Can you understand that, just because a place may be right for you, it may not necessarily be right for me? After all, some will tell me that they have found a place that is right for themselves, and their faith is very different from yours. Should I follow Islam, for example, since some have found it to be a place that is right for them? Will you immediately turn and follow all religions for which others declare that they have found it to be right for them? No? Then why would you expect others to immediately turn and follow your religion just becuase you declare it is right for you? Can you understand how most people would not regard your argument to be convincing evidence that they should abandon their views and accept your faith?

May I ask you how you know this is the place for you? Is it because of social pressure, and the fear of saying things that disagree with your peers? Is it because you have come to the faith you knew as a kid, and you feel secure in not having to face the real world with its many conflicting beliefs? Or is it because you have found new evidence that convinces you of a certain truth? If it is because of new evidence, what evidence are you referring to?

You say that you will pray for me. Fine, but what will you pray for? Will you pray that I abandon the knowledge I now have, and accept your faith, even though I sincerely think the evidence points me in another direction? Would your God honour such intellectual dishonesty? And if your God honors intellectual dishonesty, how would I know I could trust him?And if you are praying that I will be informed of a new fact, what fact is it that you want me to know? Why not just tell me?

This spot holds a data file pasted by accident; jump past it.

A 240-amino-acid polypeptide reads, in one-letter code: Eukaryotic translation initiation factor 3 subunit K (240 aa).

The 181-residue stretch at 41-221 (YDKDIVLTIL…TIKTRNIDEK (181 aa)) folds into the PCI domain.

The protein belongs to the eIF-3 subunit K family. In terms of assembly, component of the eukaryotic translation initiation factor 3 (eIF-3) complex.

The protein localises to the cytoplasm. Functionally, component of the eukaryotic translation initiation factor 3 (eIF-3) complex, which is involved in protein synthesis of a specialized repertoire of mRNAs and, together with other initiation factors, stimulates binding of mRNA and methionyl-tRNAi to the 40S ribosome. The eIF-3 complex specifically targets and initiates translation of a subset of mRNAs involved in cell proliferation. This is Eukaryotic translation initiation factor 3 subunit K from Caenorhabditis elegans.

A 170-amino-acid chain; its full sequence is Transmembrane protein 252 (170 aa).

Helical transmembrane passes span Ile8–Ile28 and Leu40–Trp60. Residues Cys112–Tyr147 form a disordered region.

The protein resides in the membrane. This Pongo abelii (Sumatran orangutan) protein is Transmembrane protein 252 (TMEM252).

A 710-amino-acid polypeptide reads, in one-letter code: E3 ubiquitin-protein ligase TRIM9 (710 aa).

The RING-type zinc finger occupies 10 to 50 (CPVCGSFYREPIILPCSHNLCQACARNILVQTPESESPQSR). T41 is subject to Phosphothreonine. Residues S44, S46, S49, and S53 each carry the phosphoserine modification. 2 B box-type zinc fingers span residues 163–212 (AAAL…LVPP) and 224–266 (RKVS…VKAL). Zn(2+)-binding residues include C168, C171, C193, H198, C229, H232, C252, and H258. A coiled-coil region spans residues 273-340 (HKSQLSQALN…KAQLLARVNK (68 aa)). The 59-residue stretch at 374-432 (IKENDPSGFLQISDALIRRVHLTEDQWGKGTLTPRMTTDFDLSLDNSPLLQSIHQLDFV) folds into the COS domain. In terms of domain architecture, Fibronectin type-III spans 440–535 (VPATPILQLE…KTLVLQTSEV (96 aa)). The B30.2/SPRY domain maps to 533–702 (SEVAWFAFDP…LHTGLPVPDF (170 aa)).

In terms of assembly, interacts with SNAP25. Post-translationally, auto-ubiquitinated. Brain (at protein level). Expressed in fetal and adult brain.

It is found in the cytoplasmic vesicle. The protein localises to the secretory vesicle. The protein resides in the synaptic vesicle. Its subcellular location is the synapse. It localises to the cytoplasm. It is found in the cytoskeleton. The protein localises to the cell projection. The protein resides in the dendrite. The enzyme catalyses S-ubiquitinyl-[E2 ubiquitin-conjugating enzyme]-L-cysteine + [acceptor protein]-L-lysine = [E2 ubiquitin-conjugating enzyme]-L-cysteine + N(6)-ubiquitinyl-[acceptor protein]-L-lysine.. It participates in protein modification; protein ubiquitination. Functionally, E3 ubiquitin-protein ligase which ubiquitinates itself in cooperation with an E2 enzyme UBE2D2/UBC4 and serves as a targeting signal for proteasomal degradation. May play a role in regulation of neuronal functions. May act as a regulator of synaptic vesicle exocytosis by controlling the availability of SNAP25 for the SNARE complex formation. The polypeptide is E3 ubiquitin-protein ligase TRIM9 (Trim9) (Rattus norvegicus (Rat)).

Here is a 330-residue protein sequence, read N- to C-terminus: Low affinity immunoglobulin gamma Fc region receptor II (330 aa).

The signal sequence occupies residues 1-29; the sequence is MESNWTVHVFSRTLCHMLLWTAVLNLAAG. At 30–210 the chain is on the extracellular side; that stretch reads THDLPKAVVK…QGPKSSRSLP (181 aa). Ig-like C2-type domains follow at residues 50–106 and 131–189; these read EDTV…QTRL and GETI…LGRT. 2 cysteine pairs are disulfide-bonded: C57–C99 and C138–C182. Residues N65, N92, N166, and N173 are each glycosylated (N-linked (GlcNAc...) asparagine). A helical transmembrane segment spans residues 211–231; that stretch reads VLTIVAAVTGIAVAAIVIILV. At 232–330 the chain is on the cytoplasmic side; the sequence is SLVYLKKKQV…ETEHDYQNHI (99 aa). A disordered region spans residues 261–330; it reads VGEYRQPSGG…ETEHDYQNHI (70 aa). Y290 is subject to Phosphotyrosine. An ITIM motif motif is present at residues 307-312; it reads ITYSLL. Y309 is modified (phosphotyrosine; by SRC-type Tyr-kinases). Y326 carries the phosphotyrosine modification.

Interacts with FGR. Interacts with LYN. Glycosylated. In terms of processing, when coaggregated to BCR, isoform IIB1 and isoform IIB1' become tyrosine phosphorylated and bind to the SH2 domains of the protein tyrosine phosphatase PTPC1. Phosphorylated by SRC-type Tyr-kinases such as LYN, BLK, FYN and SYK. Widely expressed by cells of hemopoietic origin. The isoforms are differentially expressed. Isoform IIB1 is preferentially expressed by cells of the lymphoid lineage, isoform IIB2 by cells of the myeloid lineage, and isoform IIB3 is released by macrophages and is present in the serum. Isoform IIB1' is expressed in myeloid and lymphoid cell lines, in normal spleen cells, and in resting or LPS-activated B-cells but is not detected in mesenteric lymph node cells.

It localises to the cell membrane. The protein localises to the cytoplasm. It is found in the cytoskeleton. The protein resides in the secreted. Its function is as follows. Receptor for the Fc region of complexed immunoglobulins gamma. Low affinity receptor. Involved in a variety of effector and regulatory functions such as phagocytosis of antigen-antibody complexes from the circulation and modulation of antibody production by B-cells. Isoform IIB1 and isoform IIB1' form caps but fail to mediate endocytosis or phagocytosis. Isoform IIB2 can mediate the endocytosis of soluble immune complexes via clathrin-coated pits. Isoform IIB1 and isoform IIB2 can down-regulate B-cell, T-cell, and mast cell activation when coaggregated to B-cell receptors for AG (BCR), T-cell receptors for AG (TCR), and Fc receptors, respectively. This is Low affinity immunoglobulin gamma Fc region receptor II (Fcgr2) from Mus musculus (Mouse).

I am sorry that you think my site is smoke and mirrors. I wrote it as an honest attempt to explain my views, and why I came to those views. If I am mistaken, it was an honest mistake, and I would like to know where I am wrong. Can you understand how simply calling my site smoke and mirrors does not address the issues? If I am wrong, where am I mistaken?

Thursday, February 12, 2009

Okay, maybe not so much Paul as Mark and Luke

I see that WisdomUnchained has responded in detail to my post about Paul. I will address him here.


You write,

I have read the 3 parts starting with the Conspiracy of Silence so I understand your reasoning that Paul was speaking of Jesus on a spiritual plane and not as an earthly person. My initial reaction is that a person, after reading all of Paul's writings, would have to make a pretty significant leap of faith to agree with that. This in light of the fact that the gospel of Luke makes it clear that the Jesus being spoken about was an earthly person. Luke of course was a travelling companion of Paul so it seems unlikely that he would have somehow been in disagreement with Paul over whether Jesus was a real person or not.